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May 22, 2018
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Council approves La Plaza park for fundraiser

  • Cotati's La Plaza Park will serve as the venue for the Dear Sonoma fire relief fundraiser event April 28. Katherine Minkiewicz

By: Katherne Minkiewicz
February 16, 2018

The Cotati City Council voted 5-0 Tuesday to approve the use of La Plaza Park for the Dear Sonoma North Bay Fire Relief Fundraiser this April. The event (which is the brainchild of a local Sonoma State English lecturer and avid community volunteer) will be centered towards getting donations for fire relief and the reading of journal entries and other literary mementos that capture the events following the October firestorm.

Emily Seder, a long-time Cotati-Rohnert Park resident, was happy to learn that her fundraiser and literary journal release party plans for the Cotati park received unanimous support from council members, who thought the unique idea was a thoughtful one in terms of giving back to a community that’s still trying to heal.

“I don’t think it’s a good idea, it is a great idea! I think that it’s good and something creative to raise money for Redwood Credit Union’s North Bay Fire Relief Fund, which has been quite successful,” said Cotati Mayor Mark Landman. 

Landman also noted that these types of community based events are something that the city encourages and enjoys having.

“This is exactly the type of thing that we as a city love to support,” he said.  

Seder is an active community member and is on the PTA board for University Elementary, coaches youth soccer and encourages her writing students at SSU to get involved in community volunteer work. 

It was then with her students that she came up with the idea for the fundraiser and literary event. They were brainstorming for their service learning project right when the fire hit that October morning and then decided to center it towards collecting narrative writing; journalism, poems, artwork and any other creative work that depicted and recorded the tragic events of that week as a creative and cathartic outlet.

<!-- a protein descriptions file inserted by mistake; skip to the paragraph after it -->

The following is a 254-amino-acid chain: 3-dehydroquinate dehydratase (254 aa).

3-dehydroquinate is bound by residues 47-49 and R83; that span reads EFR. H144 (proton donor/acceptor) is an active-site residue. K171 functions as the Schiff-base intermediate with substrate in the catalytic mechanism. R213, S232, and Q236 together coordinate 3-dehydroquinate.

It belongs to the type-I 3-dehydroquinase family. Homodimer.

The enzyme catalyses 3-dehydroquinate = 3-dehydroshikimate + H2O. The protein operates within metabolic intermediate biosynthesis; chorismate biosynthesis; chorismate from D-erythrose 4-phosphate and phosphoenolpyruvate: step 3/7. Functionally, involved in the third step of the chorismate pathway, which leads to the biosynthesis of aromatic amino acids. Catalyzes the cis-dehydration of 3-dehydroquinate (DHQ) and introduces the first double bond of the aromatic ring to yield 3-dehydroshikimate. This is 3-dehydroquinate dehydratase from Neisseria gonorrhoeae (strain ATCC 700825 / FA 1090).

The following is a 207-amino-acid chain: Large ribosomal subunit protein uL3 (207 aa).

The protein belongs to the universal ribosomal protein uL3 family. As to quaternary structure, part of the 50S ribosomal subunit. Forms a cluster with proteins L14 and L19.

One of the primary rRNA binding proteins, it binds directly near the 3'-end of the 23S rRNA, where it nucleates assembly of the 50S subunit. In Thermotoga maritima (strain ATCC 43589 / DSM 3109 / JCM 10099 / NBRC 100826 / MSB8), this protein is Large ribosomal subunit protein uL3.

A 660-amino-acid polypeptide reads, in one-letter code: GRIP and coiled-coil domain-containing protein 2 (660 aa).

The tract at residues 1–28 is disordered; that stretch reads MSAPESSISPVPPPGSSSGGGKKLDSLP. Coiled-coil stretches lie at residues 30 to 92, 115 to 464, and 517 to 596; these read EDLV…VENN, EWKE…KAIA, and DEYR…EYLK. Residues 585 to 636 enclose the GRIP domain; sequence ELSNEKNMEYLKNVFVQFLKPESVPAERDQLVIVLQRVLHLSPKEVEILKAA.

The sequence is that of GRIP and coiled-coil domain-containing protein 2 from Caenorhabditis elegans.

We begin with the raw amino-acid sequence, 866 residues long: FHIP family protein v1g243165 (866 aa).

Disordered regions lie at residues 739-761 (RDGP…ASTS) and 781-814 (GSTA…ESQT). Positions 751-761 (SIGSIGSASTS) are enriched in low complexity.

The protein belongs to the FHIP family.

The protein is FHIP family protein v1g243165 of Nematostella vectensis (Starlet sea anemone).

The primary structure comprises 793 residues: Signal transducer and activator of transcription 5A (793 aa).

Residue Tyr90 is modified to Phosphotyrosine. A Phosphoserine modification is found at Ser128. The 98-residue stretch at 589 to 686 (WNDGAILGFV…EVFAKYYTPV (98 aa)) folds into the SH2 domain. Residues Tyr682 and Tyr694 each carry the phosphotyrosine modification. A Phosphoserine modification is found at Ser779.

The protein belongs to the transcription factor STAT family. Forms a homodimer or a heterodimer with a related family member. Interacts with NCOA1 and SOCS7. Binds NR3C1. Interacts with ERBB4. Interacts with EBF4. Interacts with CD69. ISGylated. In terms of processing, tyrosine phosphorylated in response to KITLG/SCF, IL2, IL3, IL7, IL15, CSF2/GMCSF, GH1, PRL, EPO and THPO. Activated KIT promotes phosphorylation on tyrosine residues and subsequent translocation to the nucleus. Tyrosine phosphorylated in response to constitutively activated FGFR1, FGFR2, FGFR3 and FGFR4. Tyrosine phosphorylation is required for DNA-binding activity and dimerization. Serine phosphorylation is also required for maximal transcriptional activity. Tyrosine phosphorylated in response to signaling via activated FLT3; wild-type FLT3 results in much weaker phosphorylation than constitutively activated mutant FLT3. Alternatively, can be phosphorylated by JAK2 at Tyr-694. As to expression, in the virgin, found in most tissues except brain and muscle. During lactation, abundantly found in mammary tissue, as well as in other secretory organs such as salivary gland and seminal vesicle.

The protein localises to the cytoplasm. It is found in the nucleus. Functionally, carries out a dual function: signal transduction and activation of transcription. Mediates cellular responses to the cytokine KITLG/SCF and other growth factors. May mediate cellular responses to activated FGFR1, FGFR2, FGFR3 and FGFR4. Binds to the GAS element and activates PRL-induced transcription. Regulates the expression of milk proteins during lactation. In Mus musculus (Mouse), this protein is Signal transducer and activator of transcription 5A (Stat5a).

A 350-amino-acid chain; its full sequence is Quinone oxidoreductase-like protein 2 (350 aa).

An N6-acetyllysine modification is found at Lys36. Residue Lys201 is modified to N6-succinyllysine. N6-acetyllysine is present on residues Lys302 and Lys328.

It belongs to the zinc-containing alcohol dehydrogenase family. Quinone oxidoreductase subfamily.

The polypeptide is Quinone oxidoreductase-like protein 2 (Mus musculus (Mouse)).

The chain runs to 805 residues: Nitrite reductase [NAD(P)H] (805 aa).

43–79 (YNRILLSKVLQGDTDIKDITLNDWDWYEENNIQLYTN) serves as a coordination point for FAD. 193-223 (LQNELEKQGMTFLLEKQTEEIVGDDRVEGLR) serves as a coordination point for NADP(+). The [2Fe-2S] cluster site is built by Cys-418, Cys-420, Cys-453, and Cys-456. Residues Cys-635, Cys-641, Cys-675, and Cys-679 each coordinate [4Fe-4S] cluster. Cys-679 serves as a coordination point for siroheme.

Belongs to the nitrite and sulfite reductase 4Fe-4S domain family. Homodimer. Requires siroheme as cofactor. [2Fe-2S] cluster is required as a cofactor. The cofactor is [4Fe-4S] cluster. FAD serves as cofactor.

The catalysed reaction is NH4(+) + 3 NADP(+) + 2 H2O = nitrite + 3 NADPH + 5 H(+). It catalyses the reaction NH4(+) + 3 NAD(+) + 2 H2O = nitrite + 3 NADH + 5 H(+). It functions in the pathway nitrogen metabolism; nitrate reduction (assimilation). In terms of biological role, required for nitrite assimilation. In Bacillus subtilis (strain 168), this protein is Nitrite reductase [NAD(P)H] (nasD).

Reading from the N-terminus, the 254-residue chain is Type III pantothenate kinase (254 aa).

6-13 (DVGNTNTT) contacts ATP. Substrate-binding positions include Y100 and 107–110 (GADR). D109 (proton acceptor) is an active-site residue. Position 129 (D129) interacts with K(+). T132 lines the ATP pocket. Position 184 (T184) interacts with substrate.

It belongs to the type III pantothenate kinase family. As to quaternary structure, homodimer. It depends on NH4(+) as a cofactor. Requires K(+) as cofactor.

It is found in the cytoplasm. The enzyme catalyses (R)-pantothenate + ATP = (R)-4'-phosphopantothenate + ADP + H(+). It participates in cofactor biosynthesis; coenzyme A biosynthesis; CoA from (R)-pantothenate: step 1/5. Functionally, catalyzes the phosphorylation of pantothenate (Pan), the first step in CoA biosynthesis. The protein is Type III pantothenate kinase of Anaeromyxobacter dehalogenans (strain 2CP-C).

“This year our service learning project found us in a most tragic way; my students, many of whom are living on campus and away from home for the first time, lived in fear as the flames of the Tubbs Fire and Atlas Fires moved towards Sonoma State, while one of my students, from this area is living in the nightmare of losing her family home in Fountain Grove,” Seder wrote in a letter to the city council. “It became apparent that we needed to adapt our service learning project and redirect our efforts toward our neighboring communities in Sonoma County.”

So Seder, along with SSU’s Writing Center, partnered with teachers at University Elementary La Fiesta to start work on a community literary journal dubbed, “Dear Sonoma,” which would be a collection of poems, narratives and photography of the days prior to and following the fires.

According to Seder’s letter, the end goal would be to release and publish the journal and distribute the profits as a donation to Redwood Credit Union’s North Bay Fire Relief Fund.

In the last four months the project has approximately received a couple hundred submissions for the journal from people of all backgrounds and ages according to Seder.

The event slated for April 28, copies of the journal will be available for purchase. “Dear Sonoma” release party will be open to all ages and families are encouraged to attend as the event will offer “...Poetry reading of selections from the journal, music, kid-friendly activities, such as face painting, jumping houses, auction items and food,” the application for the event states.

In addition to these activities, Seder says they would like to collaborate with other organizations and vendors who may be interested in donating proceeds from things like t-shirts, baseball caps, bumper stickers and food and drink to fire victims.

The city council also OKed the waiving of the $150 event fee due to the event’s community centered and healing theme and it philanthropic nature.

A colleague of Seder spoke during public comment in support of the event. “This is supposed to be a healing event and a way for the students to come together to establish themselves and their voices, so I really think it will be beneficial to the community,” she said.

Along with Mayor Landman, Vice Mayor John Dell’Osso believes the event will be beneficial for the community and those affected by the October fires.

“I think for the healing aspect alone this is huge, it’s been only a few months (since the fires) and I think for some of us it is still raw for those who lost their homes in the fire, so I think this is a great event and I certainly plan on going,” Dell’Osso said.